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Trademark Cancellation: How do dates work with the uspto?

Los Angeles, CA |

It says my deadline to respond is February 20th. Does that mean I have until February 19th or the end of the business day on February 20th to reply?
Also, eventually, if I attempt to depose someone on their side(with written questions), do I have to compensate them for that? How far can I defend myself without crucially needing to hire an attorney? This is for a trademark case before the uspto (no infringement, rather a cancellation request).

If you are going to answer, please, please explain the dates confusion.

Attorney Answers 8

Posted

I would recommend that you hire an attorney without delay. Even filing an answer is not something that you can adequately do yourself. You have three weeks to hire an attorney and have him or her file an answer on your behalf. That gives you plenty of time, but you must act quickly. Do a search on Avvo for trademark attorneys and start calling them for consultations.

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2 comments

Asker

Posted

Thank you Bahram. I will ultimately end up hiring an attorney. Can you please answer my question on how dates work though? This would help me.

Bruce E. Burdick

Bruce E. Burdick

Posted

You will ultimately lose if you do not hire one NOW, I think. And do you HAVE to file a response to the Petition for Cancellation?

Posted

Cancelling a trademark or defending against someone's attempt to cancel your TM isn't a DIY job. If your TM is important to you, then yes, a lawyer is crucial, and I'm guessing you won't be able to defend your TM much without one. You're already pushing your deadline, so hire someone fast.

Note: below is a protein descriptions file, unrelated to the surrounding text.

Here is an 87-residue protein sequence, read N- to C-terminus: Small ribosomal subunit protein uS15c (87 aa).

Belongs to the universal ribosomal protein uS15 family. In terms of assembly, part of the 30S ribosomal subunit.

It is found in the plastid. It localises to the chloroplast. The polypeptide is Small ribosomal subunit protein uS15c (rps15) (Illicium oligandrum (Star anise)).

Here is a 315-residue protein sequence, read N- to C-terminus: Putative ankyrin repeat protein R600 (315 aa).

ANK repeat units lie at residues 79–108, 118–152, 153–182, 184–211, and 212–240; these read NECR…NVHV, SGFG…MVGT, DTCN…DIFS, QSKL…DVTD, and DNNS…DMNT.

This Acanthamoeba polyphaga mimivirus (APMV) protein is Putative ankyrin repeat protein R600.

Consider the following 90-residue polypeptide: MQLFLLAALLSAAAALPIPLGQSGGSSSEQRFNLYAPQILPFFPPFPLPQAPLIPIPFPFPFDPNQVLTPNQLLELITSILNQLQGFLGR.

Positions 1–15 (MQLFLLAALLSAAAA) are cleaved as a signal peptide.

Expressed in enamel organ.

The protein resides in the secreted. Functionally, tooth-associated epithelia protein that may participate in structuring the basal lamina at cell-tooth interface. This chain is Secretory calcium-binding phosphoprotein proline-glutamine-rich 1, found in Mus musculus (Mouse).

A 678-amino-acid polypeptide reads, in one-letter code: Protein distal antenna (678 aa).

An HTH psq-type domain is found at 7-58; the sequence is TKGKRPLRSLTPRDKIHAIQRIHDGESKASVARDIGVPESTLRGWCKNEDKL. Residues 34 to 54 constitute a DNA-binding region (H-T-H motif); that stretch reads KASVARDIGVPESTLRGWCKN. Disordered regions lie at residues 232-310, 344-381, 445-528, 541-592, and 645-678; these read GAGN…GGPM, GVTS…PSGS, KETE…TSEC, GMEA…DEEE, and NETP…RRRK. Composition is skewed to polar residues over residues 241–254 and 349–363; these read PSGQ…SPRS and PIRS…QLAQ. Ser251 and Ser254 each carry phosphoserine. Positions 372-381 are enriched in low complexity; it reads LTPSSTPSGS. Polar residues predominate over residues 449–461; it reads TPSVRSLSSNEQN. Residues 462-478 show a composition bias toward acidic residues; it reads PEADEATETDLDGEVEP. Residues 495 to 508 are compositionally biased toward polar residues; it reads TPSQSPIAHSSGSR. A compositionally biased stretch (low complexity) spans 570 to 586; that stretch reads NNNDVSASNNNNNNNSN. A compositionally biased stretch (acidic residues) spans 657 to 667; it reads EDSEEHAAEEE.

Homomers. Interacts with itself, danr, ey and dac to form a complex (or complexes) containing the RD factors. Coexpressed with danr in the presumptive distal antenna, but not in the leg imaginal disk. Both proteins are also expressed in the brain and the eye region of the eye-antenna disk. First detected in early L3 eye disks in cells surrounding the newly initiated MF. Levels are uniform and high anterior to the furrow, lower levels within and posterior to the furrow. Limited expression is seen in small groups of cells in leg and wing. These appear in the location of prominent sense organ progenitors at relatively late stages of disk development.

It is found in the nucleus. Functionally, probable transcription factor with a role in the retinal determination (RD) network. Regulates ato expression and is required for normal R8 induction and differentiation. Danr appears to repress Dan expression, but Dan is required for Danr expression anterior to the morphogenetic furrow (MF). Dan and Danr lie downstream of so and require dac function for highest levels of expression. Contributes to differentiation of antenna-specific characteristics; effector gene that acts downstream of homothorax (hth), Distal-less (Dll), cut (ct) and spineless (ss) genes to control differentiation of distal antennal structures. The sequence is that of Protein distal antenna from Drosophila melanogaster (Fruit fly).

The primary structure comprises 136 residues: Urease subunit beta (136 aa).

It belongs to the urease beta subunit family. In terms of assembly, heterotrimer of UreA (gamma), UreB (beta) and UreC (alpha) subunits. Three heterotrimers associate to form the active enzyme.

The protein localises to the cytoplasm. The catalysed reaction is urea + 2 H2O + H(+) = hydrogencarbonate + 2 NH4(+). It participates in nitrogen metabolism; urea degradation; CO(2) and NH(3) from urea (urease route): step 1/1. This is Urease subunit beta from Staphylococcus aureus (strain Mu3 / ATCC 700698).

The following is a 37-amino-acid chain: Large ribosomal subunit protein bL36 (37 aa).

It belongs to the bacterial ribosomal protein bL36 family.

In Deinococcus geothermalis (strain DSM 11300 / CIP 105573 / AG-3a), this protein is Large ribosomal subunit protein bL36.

Avvo doesn't pay us for these responses, and I'm not your lawyer just because I answer this question or respond to any follow-up comments. If you want to hire me, please contact me. Otherwise, please don't expect a further response. We need an actual written agreement to form an attorney-client relationship. I'm only licensed in CA and you shouldn't rely on this answer, since each state has different laws, each situation is fact specific, and it's impossible to evaluate a legal problem without a comprehensive consultation and review of all the facts and documents at issue.

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Asker

Posted

Pamela. Why do you tease me. Can you explain how the dates work please. I know I wil hire an attorney. It would be good for me to know how the dates work regardless.

Pamela Koslyn

Pamela Koslyn

Posted

http://www.uspto.gov/trademarks/process/appeal/Preface_TBMP.jsp

Asker

Posted

Pamela, thank you so much. That only looks like 100000 pages of information which I'm sure you know backwards and forewards. I just want to know if the stated deadline means we have until the end of the stated day or the day before the stated deadline. :)

Pamela Koslyn

Pamela Koslyn

Posted

I'm trying to teach you to fish, asker. This won't be your only question. Or at least it shouldn't be. Start getting familiar with this manual. And use the table of contents so it isn't as scary as you obviously find it.

Asker

Posted

Pamela, your words are encouraging. You are right, do deem the depth of experience and knowledge your kind hold and was put off by knowing that the link you sent me to was only a fraction of what a good lawer knows. I didn't think I could find that specific information because it is such detailed. I always wondered what people meant by the deadline is x date. I know if a store closes at 5:00 you can no go in at 5. But I guess if a trial date is set to close on the 20th, you can still submit on the 20th. Thank you Gene Bomarcich.

Asker

Posted